ABUJA (Reuters) - Nigeria has a third confirmed case of Ebola in the oil hub of Port Harcourt, bringing the country's total confirmed infections to 17, with 271 people under surveillance, the health minister said on Monday.
The figure was revised up from an earlier one of 16, which had been the result of an error in counting.
A doctor in Port Harcourt died last week after treating someone who came in contact of the Liberian-American man who was the first recorded case of the virus in Africa's most populous country. That raised alarm that Ebola, which looked on the verge of being contained in the commercial capital, Lagos, may flare up again elsewhere.
Patrick Sawyer, the first case, came from Liberia, and then collapsed at Lagos airport on July 20.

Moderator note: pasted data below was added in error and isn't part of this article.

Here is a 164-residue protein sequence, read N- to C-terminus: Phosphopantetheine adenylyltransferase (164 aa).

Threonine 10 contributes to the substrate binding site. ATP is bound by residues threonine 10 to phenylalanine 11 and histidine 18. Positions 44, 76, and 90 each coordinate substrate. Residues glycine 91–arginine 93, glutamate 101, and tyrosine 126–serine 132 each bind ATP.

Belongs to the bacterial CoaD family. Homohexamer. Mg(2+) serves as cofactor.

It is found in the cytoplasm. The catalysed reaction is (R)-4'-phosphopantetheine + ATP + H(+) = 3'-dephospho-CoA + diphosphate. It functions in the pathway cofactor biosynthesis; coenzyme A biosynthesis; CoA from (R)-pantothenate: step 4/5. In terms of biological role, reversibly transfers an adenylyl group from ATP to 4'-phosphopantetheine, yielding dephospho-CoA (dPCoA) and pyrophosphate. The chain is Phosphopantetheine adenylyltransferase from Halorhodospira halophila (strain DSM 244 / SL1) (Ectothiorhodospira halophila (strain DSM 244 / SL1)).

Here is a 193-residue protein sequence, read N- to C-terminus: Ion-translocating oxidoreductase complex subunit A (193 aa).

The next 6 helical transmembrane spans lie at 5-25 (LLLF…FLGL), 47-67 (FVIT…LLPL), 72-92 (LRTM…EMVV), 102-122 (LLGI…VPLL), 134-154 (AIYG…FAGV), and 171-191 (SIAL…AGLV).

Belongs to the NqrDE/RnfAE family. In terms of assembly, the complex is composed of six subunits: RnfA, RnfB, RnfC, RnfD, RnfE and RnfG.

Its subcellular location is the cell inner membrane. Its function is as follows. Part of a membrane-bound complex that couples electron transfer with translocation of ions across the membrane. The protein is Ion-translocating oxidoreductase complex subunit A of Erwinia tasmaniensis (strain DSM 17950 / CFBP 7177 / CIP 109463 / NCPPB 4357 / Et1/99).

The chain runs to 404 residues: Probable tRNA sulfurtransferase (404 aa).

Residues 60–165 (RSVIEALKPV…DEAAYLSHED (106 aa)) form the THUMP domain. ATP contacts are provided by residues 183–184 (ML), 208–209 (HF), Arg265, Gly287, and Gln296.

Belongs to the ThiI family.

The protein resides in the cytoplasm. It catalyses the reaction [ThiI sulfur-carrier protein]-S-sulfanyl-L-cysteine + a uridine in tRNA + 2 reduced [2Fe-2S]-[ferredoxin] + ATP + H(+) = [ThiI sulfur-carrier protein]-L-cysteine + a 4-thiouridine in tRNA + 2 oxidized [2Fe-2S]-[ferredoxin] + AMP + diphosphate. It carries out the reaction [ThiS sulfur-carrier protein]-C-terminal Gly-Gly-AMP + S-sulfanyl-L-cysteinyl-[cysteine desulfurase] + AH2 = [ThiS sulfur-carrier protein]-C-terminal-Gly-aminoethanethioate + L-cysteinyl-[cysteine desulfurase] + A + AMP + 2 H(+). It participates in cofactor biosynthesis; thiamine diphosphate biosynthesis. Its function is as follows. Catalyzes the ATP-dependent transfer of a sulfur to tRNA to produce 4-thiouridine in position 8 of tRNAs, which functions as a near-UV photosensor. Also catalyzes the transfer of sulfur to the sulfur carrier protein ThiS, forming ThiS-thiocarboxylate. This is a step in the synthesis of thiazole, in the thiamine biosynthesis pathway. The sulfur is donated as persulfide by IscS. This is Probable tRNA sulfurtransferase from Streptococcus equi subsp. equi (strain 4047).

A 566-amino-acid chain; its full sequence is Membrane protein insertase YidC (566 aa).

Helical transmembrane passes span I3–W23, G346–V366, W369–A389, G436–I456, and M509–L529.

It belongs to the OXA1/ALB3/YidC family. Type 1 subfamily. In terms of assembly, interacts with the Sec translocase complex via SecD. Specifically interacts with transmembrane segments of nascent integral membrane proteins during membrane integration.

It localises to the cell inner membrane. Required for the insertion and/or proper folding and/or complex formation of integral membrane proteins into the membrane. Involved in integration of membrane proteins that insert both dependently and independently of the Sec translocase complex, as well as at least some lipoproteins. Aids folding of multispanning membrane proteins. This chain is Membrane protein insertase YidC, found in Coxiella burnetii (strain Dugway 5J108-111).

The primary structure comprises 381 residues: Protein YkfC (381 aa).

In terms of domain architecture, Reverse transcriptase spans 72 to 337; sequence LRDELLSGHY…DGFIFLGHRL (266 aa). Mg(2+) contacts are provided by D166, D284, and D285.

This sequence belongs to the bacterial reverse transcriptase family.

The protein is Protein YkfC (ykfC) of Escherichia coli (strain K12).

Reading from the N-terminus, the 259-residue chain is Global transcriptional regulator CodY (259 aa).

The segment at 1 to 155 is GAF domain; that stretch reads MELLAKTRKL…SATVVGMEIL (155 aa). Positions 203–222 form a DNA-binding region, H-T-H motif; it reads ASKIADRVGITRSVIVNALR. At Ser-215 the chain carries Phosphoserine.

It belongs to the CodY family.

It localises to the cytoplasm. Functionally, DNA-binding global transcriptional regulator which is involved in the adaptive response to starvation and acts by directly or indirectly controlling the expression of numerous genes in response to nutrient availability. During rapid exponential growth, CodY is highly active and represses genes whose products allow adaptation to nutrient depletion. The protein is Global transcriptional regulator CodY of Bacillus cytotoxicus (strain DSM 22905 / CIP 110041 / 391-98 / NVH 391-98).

The shift to Port Harcourt shows how easily containment efforts can be undermined. Nigeria's government acted quickly at the end of July, setting up an isolation ward and monitoring contacts closely. But one of Sawyer's contacts in Lagos avoided quarantine and travelled east to Port Harcourt.
He has since recovered from the disease, but he infected the doctor who treated him, who then himself died of Ebola. A third case in the oil city was a female patient in the same hospital as the doctor and caught the disease from him.
Health Minister Onyebuchi Chukwu said in a press conference that 72 people in Lagos, a city of 21 million people, were still under surveillance. Another 199 people were under surveillance in Port Harcourt.
"Two other contacts of the late Port Harcourt doctor, one of the doctors who managed him and a pharmacy technician working in the doctor's hospital, are symptomatic and have been admitted to the isolation ward in Rivers," Chukwu said, although he added that preliminary tests had been negative for Ebola.
The outbreak of Ebola in West Africa is the world's worst ever. It has killed at least 1,550 people, and the World Health Organisation says it could infect 20,000 more.
Reporting by Camillus Eboh; Writing by Tim Cocks; Editing by Lisa Shumaker; Editing by Larry King